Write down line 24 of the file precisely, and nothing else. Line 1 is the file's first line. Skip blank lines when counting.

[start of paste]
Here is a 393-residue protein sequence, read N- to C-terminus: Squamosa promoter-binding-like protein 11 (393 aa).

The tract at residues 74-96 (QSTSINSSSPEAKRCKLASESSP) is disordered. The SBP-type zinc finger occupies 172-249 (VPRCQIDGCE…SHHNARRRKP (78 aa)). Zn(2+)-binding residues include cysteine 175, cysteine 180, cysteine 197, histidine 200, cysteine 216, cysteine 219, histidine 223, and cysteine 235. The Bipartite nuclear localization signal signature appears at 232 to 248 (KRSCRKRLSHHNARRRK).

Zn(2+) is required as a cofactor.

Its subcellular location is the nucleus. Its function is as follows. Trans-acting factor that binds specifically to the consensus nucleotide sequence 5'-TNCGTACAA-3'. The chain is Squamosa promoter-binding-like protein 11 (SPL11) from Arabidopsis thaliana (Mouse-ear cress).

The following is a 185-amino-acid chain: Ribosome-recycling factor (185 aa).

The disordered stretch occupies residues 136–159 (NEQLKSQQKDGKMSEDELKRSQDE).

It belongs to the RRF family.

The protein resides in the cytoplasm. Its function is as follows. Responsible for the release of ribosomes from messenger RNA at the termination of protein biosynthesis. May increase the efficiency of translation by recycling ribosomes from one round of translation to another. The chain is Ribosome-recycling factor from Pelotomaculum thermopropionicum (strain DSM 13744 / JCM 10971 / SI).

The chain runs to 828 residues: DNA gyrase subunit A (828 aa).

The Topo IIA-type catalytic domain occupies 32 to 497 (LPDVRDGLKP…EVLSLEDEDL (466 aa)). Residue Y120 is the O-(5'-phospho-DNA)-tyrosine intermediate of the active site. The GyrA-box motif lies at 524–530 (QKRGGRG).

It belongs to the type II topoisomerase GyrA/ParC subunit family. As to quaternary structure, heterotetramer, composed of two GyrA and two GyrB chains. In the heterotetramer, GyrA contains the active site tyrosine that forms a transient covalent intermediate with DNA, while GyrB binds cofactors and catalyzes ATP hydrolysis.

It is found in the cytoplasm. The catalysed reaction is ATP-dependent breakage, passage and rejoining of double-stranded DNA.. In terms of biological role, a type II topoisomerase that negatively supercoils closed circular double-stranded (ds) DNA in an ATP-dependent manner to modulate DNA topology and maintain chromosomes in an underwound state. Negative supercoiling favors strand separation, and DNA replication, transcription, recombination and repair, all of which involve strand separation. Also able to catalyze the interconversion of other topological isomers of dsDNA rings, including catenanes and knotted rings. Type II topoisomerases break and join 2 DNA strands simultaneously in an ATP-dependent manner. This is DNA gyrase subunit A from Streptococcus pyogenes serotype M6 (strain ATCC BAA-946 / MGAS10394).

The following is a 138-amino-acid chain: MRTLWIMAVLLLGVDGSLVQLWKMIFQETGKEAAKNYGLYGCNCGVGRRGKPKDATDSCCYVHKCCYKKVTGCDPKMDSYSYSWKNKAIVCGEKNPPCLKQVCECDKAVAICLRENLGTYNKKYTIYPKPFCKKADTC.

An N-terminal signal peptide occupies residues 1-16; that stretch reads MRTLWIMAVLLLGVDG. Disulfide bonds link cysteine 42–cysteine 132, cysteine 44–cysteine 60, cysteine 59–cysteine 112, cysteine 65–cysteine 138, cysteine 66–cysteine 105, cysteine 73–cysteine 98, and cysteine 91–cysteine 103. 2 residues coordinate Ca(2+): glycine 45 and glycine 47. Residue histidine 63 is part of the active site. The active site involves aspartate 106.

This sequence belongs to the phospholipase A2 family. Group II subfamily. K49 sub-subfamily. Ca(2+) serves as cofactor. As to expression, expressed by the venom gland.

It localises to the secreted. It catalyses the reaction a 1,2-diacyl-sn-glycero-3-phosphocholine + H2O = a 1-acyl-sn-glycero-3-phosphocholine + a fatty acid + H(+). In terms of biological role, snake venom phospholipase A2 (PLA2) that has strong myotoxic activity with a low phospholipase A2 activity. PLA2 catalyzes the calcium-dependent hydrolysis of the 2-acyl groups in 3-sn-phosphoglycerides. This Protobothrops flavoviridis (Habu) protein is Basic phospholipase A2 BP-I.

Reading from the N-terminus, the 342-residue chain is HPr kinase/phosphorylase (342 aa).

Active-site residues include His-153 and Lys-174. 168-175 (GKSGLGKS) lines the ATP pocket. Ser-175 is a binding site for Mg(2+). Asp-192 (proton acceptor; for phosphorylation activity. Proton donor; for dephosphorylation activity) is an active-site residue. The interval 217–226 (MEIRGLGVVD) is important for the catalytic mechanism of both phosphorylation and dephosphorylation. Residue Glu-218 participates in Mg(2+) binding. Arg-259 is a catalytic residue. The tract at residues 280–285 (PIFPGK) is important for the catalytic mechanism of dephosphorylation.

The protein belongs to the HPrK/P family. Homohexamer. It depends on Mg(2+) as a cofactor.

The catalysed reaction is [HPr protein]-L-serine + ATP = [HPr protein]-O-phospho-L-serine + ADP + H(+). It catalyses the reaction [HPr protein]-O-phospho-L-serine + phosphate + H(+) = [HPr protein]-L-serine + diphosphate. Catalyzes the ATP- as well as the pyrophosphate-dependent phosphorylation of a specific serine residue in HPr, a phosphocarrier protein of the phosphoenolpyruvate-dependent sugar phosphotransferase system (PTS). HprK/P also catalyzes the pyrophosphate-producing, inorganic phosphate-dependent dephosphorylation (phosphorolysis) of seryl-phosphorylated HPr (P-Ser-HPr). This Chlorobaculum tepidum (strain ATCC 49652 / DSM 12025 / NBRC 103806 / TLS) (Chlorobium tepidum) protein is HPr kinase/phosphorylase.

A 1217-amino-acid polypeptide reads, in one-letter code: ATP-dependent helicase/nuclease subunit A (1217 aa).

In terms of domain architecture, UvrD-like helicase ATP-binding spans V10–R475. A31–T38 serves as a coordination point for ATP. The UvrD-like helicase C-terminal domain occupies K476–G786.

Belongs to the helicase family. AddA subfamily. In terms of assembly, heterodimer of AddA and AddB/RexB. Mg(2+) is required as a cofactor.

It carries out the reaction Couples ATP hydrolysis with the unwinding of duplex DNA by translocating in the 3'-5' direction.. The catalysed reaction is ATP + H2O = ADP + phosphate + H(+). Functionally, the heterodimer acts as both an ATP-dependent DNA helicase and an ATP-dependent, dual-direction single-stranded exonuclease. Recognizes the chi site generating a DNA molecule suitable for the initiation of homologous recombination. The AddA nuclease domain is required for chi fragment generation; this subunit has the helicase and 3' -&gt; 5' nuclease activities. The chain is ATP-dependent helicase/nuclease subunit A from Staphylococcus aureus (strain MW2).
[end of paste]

It carries out the reaction Couples ATP hydrolysis with the unwinding of duplex DNA by translocating in the 3'-5' direction.. The catalysed reaction is ATP + H2O = ADP + phosphate + H(+). Functionally, the heterodimer acts as both an ATP-dependent DNA helicase and an ATP-dependent, dual-direction single-stranded exonuclease. Recognizes the chi site generating a DNA molecule suitable for the initiation of homologous recombination. The AddA nuclease domain is required for chi fragment generation; this subunit has the helicase and 3' -&gt; 5' nuclease activities. The chain is ATP-dependent helicase/nuclease subunit A from Staphylococcus aureus (strain MW2).